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Finding Miss Almond:
Can love overcome injustice?

Isabel is an unlikely heroine. The odds are stacked against her as a woman seeking purpose in a man’s world. A white man’s world.

At age 26, her parents have her life carefully planned. Teaching music and living in comfortable sedate Adelaide, settling down with a white-collar husband as Australia emerges from the grips of the Great Depression. In a nice suburb and a nice house. She loved children and longed to be a mother. 

For Isabel that seemed dull. Predictable. She wanted more from life. She wanted adventure. Her parents wanted to keep her safe. Have her living nearby. Never more so than when the Japanese threat of the second world war was on Australia’s doorstep.

With her boyfriend called up to join the army she ventured north to Alice Springs where reinforcements were being stationed, to visit him in the Christmas holidays of 1941. There her life took an unplanned and unexpected turn when she met a quaint little man named Percy McDonald Smith ascending the steps of a little wooden church, sunbaked and under layers of red dust.

Percy introduced her to Aboriginal people for the first time. Isabel was shocked at the appalling conditions they were forced to live in on the outskirts of the town. She had no idea that such poverty existed in modern Australia. She was ashamed of herself and her blindness to this suffering. She was heartbroken when she saw the sad eyes of the children and the fear in their mother’s eyes. Shy and without hope. Fathers nowhere in sight.

From that moment on Isabel’s heart and mind could not settle back in Adelaide. Forces beyond her control were changing her life, but her parents were standing in the way.

Can she defy her father and take on one of the biggest challenges facing Australia, how to deal with the Aboriginal people? What can she do to help these people, people who didn’t count?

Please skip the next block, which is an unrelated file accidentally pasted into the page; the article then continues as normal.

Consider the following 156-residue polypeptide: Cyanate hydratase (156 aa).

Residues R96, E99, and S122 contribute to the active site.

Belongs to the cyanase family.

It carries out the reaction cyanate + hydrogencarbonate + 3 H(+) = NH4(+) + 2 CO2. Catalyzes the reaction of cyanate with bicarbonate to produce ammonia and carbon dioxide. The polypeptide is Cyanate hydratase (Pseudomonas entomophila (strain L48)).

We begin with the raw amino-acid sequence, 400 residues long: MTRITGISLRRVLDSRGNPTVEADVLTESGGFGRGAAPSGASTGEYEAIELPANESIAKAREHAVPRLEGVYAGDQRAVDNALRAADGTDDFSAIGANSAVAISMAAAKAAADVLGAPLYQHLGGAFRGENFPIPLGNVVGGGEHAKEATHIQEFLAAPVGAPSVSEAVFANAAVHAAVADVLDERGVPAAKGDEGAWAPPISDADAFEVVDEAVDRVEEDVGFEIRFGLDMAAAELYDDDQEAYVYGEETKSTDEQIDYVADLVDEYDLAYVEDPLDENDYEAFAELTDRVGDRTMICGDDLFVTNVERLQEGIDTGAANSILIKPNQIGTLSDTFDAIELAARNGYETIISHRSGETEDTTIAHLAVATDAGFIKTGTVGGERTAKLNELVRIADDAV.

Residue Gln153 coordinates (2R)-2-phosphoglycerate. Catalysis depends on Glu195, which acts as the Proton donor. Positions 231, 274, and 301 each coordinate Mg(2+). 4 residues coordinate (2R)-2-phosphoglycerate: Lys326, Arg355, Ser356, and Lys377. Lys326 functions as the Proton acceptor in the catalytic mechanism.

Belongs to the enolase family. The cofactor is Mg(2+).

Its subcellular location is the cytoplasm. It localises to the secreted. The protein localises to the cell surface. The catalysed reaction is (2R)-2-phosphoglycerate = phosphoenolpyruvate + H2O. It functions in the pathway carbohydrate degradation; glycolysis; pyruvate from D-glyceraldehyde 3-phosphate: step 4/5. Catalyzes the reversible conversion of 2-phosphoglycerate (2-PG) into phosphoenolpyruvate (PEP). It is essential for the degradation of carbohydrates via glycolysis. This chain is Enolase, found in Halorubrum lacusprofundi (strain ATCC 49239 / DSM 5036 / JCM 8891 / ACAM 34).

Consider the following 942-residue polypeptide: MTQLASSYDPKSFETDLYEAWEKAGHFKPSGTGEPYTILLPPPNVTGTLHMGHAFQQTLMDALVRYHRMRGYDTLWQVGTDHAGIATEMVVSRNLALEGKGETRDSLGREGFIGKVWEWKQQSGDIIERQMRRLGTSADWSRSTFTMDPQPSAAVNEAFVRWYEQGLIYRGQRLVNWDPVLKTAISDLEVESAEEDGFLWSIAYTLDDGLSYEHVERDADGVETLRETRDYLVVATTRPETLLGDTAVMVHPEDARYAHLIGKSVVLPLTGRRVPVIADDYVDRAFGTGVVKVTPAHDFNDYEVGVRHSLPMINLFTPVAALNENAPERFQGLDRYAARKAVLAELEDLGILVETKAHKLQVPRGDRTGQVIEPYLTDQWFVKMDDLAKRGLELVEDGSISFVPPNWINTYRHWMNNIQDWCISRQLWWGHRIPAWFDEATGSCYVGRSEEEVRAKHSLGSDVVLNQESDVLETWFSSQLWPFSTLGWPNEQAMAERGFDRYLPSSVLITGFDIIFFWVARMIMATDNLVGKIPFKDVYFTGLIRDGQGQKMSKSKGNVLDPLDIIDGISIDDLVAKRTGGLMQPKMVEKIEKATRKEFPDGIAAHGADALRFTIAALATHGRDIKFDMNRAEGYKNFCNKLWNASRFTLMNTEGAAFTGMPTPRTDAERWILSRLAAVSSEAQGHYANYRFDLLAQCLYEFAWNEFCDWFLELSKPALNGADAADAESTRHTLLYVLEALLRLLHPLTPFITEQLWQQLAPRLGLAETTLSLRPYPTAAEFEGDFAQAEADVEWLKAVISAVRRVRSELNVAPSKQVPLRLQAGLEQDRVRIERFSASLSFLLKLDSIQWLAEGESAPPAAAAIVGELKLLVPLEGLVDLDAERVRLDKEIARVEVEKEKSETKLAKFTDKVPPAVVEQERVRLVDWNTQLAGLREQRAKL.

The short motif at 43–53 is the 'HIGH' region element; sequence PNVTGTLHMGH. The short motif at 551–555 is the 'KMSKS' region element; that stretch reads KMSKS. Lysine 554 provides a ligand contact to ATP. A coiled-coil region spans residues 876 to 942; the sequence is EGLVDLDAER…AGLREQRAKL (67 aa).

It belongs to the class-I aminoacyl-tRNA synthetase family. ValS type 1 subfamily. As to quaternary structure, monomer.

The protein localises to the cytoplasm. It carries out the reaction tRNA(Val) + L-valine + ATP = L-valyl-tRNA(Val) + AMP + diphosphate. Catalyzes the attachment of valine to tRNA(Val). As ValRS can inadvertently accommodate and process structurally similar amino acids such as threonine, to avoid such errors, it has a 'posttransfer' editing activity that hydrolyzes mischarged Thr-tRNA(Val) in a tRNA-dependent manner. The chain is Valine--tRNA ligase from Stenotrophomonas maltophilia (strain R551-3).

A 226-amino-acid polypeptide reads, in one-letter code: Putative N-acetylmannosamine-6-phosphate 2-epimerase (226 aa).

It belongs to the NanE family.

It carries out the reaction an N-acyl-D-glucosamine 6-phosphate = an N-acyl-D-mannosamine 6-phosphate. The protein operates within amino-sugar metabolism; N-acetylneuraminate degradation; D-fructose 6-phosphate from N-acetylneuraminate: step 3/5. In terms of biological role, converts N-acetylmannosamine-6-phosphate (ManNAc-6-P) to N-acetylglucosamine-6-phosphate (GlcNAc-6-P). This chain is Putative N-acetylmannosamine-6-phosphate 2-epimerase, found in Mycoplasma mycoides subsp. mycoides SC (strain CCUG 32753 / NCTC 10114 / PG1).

Percy had found her, but can Isabel find herself?

This is the story of Isabel Elizabeth Almond.

Her vast personal strength, grace, kindness, compassion and desire to be a mother combined with humility, love and discontent with injustice, helped her to save part of a generation of children who may have otherwise been lost in the government policy of assimilation of Aboriginal people. This film shines a light on her stories with them.


Alongside her husband Percy McDonald Smith, she offered on a daily basis generosity to the needy, hospitality to strangers, hope and justice to the unfairly treated, perseverance in the face of adversity and kindness to the suffering. All with a warm smile and polite demeanour. Her innocence and faith ensured her mind was open. As was her heart.

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Be Part of the Story

Be part of telling this powerful untold story. Your donation will help cover production costs – everything from passionate actors, to cameras and lighting to costumes and hiring locations such as the famous Glanville Hall. For a limited time, contributions over $50 will receive a special thanks in the movie credits. Join us and make a difference